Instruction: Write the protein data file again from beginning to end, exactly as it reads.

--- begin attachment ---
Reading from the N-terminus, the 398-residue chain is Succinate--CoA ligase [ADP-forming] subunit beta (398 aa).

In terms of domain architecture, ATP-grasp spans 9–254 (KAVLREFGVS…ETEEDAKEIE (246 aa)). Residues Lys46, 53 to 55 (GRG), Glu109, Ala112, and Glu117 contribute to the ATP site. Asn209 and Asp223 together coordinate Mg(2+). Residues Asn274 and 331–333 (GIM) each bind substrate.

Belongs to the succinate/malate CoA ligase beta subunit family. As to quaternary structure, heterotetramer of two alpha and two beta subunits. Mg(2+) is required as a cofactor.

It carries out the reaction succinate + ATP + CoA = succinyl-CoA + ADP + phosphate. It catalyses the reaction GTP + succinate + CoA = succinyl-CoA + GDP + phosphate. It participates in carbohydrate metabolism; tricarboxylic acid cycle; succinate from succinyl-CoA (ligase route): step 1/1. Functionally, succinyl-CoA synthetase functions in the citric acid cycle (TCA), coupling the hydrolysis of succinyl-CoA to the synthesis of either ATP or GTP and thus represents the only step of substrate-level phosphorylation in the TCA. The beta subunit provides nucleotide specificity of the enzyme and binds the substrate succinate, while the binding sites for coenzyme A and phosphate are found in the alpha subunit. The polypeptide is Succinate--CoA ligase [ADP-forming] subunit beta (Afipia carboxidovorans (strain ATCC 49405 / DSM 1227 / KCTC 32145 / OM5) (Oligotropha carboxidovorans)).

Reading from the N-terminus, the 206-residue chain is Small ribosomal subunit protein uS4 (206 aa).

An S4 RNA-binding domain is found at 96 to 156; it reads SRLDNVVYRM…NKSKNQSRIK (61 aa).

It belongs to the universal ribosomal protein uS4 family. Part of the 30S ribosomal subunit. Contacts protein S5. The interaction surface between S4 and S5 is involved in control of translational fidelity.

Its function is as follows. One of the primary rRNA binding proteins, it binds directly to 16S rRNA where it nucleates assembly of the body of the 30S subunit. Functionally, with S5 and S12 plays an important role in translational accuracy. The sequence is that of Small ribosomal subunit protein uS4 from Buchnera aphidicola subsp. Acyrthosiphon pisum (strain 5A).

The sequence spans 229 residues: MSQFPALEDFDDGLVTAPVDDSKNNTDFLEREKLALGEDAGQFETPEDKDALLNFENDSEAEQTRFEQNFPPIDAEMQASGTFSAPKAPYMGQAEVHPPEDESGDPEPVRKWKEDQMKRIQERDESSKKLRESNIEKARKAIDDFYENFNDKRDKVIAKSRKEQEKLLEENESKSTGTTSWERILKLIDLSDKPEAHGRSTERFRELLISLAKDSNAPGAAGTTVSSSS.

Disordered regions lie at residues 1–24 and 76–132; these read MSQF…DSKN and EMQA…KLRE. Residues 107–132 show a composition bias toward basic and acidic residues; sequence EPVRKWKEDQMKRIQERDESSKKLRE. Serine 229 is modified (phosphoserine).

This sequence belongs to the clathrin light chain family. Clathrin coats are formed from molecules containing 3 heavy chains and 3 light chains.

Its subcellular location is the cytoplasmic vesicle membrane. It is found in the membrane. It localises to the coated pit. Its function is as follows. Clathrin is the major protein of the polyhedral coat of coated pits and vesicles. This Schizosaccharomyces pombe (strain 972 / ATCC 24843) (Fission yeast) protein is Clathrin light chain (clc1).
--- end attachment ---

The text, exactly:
Reading from the N-terminus, the 398-residue chain is Succinate--CoA ligase [ADP-forming] subunit beta (398 aa).

In terms of domain architecture, ATP-grasp spans 9–254 (KAVLREFGVS…ETEEDAKEIE (246 aa)). Residues Lys46, 53 to 55 (GRG), Glu109, Ala112, and Glu117 contribute to the ATP site. Asn209 and Asp223 together coordinate Mg(2+). Residues Asn274 and 331–333 (GIM) each bind substrate.

Belongs to the succinate/malate CoA ligase beta subunit family. As to quaternary structure, heterotetramer of two alpha and two beta subunits. Mg(2+) is required as a cofactor.

It carries out the reaction succinate + ATP + CoA = succinyl-CoA + ADP + phosphate. It catalyses the reaction GTP + succinate + CoA = succinyl-CoA + GDP + phosphate. It participates in carbohydrate metabolism; tricarboxylic acid cycle; succinate from succinyl-CoA (ligase route): step 1/1. Functionally, succinyl-CoA synthetase functions in the citric acid cycle (TCA), coupling the hydrolysis of succinyl-CoA to the synthesis of either ATP or GTP and thus represents the only step of substrate-level phosphorylation in the TCA. The beta subunit provides nucleotide specificity of the enzyme and binds the substrate succinate, while the binding sites for coenzyme A and phosphate are found in the alpha subunit. The polypeptide is Succinate--CoA ligase [ADP-forming] subunit beta (Afipia carboxidovorans (strain ATCC 49405 / DSM 1227 / KCTC 32145 / OM5) (Oligotropha carboxidovorans)).

Reading from the N-terminus, the 206-residue chain is Small ribosomal subunit protein uS4 (206 aa).

An S4 RNA-binding domain is found at 96 to 156; it reads SRLDNVVYRM…NKSKNQSRIK (61 aa).

It belongs to the universal ribosomal protein uS4 family. Part of the 30S ribosomal subunit. Contacts protein S5. The interaction surface between S4 and S5 is involved in control of translational fidelity.

Its function is as follows. One of the primary rRNA binding proteins, it binds directly to 16S rRNA where it nucleates assembly of the body of the 30S subunit. Functionally, with S5 and S12 plays an important role in translational accuracy. The sequence is that of Small ribosomal subunit protein uS4 from Buchnera aphidicola subsp. Acyrthosiphon pisum (strain 5A).

The sequence spans 229 residues: MSQFPALEDFDDGLVTAPVDDSKNNTDFLEREKLALGEDAGQFETPEDKDALLNFENDSEAEQTRFEQNFPPIDAEMQASGTFSAPKAPYMGQAEVHPPEDESGDPEPVRKWKEDQMKRIQERDESSKKLRESNIEKARKAIDDFYENFNDKRDKVIAKSRKEQEKLLEENESKSTGTTSWERILKLIDLSDKPEAHGRSTERFRELLISLAKDSNAPGAAGTTVSSSS.

Disordered regions lie at residues 1–24 and 76–132; these read MSQF…DSKN and EMQA…KLRE. Residues 107–132 show a composition bias toward basic and acidic residues; sequence EPVRKWKEDQMKRIQERDESSKKLRE. Serine 229 is modified (phosphoserine).

This sequence belongs to the clathrin light chain family. Clathrin coats are formed from molecules containing 3 heavy chains and 3 light chains.

Its subcellular location is the cytoplasmic vesicle membrane. It is found in the membrane. It localises to the coated pit. Its function is as follows. Clathrin is the major protein of the polyhedral coat of coated pits and vesicles. This Schizosaccharomyces pombe (strain 972 / ATCC 24843) (Fission yeast) protein is Clathrin light chain (clc1).